Posted June 9, 2011 link

Great info.  Thanks.

Generally speaking, how quickly does the heat build up enough to make a difference on a grinder with a 40mm burr set?  Within 7 grams ?  14 grams?  Specifically, grinders like the Baratza Preciso and the Ascaso I2 Steel.....
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JonR10
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JonR10
Joined: 26 Apr 2004
Posts: 10,376
Location: Houston, Texas
Expertise: I love coffee

Espresso: E61 Legend, Livietta,...
Grinder: Robur, B-Vario-W
Vac Pot: Hario Tabletop, Yama...
Drip: Technivorm
Roaster: 1-lb US Roaster, Behmor 1600
Posted Thu Jun 9, 2011, 4:44pm
Subject: Re: Burr size -- Does it really matter?
 

psychobrew Said:

I'm not trying to compare different grinders, just trying to understand all the advantages of a larger burr set.

Posted June 9, 2011 link

Ahh....but the answers you seek are indeed contained within those threads.  

Grinder motors and chutes and timers and sweepers have no effect on quality in the cup, the only thing that really affects THAT is the burr size, geometry, material, and rotation speed (OK - you got me, rotation speed is linked to motor).  

The first link (and last link) I provided gives direct head-to-head blinde taste testing for a wide range of burr types, so that is boiled down to pretty much just what you're asking.  The rest of these grinder comparisons have 2 sides : physical characteristics (usage patterns and build quality, etc.) and taste in the cup.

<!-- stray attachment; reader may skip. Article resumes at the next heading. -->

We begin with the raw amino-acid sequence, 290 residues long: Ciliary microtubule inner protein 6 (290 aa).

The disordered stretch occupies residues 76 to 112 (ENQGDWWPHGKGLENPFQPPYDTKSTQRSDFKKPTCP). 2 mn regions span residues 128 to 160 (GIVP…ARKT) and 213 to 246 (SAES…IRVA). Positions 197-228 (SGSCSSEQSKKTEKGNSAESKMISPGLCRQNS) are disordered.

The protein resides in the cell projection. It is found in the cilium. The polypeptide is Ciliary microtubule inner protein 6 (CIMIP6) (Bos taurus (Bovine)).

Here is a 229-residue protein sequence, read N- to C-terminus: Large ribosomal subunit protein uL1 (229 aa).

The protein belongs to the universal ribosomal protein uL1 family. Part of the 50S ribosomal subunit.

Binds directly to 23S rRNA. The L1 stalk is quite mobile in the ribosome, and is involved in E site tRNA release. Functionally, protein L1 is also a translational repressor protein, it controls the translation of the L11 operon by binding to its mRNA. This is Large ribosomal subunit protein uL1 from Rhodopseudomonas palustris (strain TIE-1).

For example, you would be hard pressed to distinguish any differnce IN THE CUP between the Mazzer Super Jolly, the Mahlkonig K30 Vario, and the Ceado E7 because all three have similar 64mm burrs.  The differences between these grinders is in build specifics and usage characteristics.  

But if you put up a Mazzer Mini with 58mm flat burrs against a Mazzer Super Jolly with 64mm flat burrs then it is easy to taste the difference.  I firmly believe it has much more to do with cutting profiles and geometry than heat transfer, but as far as I know there isn't much evidence to support that statement.  I remember reading about someone measuring heat of grounds but I can't find that right now to reference....but as far as I can recall it seemed that coffee didn't get heated much by commercial grinders.

Hopefully, that's a more direct answer to your questions.

 
Jon Rosenthal
Houston, TX
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psychobrew
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Joined: 19 May 2011
Posts: 93
Location: Maryland
Expertise: I like coffee

Posted Thu Jun 9, 2011, 5:18pm
Subject: Re: Burr size -- Does it really matter?
 

JonR10 Said:

Hopefully, that's a more direct answer to your questions.

Posted June 9, 2011 link

Yes.  Thanks!

Keep in mind I am a complete noob, but now I have have something to think about when reading the other threads.